Founded in 2017, Launcher is developing its low-cost Launcher Light rocket to carry payloads of up to 150 kilograms (330 pounds) to low Earth orbit (LEO), using a single E-2 engine. Scheduled for take-off sometime in 2024, Launcher’s rocket is priced to the smaller market, with plans to sell missions for about $10 million per launch and customers that hope to operate within LEO. In addition, Haot and his team have been developing a universal orbital transfer vehicle and satellite platform designed to be compatible with both Launcher Light and SpaceX Falcon 9 rideshare flights. Orbiter is interoperable with either launch vehicle via a common 24-inch ESPA Grande adapter ring and is contracted to make its inaugural flight to sun-synchronous orbit on a SpaceX rideshare mission in October 2022.

With so much going on, the company relies heavily on its strategy to use AM in as many rocket components as possible. Anticipating high demand for its spacecraft, Launcher’s new advanced manufacturing facility in California will include a wide variety of in-house capabilities. Aside from VELO3D’s machines, it also has an AMCM M4K industrial metal 3D printer from EOS Group company Additive Manufacturing Customized Machines (AMCM). Moreover, the company said it also plans to take advantage of VELO3D’s contract manufacturing partners like Stratasys Direct Manufacturing when scaling up AM production.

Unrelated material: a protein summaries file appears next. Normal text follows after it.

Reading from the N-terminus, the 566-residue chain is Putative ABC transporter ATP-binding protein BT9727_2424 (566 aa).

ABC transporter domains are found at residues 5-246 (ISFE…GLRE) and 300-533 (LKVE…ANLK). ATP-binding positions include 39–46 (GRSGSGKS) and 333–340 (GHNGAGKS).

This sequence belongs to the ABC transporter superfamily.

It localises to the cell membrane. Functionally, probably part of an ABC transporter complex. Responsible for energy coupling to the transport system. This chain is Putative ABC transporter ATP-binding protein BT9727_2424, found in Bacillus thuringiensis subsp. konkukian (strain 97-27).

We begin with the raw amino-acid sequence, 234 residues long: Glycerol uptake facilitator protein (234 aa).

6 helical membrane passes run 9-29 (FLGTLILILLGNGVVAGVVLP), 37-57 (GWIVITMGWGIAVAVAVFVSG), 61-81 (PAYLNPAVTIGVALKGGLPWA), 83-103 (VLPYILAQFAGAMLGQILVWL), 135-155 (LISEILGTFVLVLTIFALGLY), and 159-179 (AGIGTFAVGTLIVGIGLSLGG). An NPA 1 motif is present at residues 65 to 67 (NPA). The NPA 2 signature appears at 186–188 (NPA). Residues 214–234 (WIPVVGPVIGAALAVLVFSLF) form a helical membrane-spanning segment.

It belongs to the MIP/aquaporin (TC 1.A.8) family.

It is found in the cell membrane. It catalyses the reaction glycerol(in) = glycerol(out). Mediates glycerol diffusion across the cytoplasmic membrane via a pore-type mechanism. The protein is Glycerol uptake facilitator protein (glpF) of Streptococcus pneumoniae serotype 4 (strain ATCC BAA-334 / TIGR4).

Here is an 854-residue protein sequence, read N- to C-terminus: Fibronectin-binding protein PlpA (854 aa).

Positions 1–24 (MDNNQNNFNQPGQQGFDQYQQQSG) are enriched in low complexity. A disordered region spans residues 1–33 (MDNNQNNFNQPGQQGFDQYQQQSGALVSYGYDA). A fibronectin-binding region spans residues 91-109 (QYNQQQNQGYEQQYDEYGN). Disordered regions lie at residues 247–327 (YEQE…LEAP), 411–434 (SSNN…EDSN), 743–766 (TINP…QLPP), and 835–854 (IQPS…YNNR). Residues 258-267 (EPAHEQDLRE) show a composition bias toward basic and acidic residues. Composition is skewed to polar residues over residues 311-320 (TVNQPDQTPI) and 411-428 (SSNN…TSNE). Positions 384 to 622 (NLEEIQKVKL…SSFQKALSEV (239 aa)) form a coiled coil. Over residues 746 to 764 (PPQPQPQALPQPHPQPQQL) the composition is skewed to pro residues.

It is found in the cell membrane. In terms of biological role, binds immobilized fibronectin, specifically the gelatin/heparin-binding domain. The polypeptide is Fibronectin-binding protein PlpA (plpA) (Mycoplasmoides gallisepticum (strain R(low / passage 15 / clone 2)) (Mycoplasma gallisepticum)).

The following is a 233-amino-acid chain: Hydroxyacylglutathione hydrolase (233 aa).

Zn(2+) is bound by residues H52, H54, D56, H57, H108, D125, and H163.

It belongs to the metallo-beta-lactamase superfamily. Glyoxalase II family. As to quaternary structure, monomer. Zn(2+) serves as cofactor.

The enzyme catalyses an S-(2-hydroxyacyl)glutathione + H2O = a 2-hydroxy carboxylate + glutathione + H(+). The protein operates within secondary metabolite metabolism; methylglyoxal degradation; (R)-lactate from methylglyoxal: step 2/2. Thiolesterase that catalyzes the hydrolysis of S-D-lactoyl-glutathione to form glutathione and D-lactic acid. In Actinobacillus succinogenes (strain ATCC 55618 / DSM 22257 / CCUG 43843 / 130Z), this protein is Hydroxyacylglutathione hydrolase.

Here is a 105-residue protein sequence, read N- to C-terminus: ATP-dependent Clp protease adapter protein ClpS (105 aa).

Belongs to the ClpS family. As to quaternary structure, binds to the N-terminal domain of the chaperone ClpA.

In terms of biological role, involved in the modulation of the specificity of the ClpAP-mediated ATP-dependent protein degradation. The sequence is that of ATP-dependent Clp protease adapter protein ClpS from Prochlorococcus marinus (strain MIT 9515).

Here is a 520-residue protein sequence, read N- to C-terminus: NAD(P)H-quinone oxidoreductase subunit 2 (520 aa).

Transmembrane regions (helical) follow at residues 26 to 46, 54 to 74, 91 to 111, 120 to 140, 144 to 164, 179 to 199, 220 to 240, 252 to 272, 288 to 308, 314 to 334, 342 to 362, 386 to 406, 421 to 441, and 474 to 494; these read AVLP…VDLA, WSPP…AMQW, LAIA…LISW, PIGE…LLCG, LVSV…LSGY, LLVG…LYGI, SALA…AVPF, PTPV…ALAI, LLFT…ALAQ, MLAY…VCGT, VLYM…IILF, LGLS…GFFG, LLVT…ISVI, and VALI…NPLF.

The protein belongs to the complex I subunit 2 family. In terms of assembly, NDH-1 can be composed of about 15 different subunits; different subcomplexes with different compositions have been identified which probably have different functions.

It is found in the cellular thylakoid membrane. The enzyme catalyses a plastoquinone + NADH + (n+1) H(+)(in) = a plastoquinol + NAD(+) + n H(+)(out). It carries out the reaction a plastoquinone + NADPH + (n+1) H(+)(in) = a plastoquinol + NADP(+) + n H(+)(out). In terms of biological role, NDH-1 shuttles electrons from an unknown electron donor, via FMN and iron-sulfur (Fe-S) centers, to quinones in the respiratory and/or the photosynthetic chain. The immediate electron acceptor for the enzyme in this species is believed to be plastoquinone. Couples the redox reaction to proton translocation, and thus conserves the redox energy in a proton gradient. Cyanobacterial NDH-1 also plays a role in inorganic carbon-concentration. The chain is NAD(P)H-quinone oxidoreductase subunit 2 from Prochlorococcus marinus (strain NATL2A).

Rendering of Launcher's Orbiter third stage universal transfer vehicle.

Rendering of Launcher’s Orbiter released from the Launcher Light. Image courtesy of Launcher.

Helping space companies innovate for off-Earth exploration is part of VELO3D’s leading-edge business strategy, especially now that the commercial sector’s share of the space market has surpassed government initiatives, especially in the U.S. and Europe. The soon-to-be-public company has serviced leading space venture SpaceX for years, as well as a wide range of space startups, like Sierra Space, a Nevada-based business that is creating reusable space planes and even a commercial space station.

VELO3D founder and CEO Benny Buller said that working with innovative companies like Launcher is “very exciting.” The reason being that it has already “proven out the value” and “experienced the quality of advanced metal AM” through current projects and understands the potential that this technology holds for “expanding the success of their out-of-this-world enterprise.”

Rocket engine test stand at NASA Stennis

Launcher’s E-2 liquid rocket engine test stand at NASA Stennis Space Center in Mississippi. Image courtesy of Launcher.

As the market for nano- and micro-satellite operators advances and matures, it will demand more dedicated but affordable launches, and many startups worldwide, like Launcher, are getting ready to fulfill this need in the coming decade. With the help of AM, they could revolutionize technology for spacecraft quicker and achieve higher overall performances than traditional manufacturing processes. There are many ways 3D printing can disrupt this industry in the future, especially as more space startups emerge globally and spaceflight becomes more accessible, paving the road for future interplanetary space exploration and in-space additive manufacturing.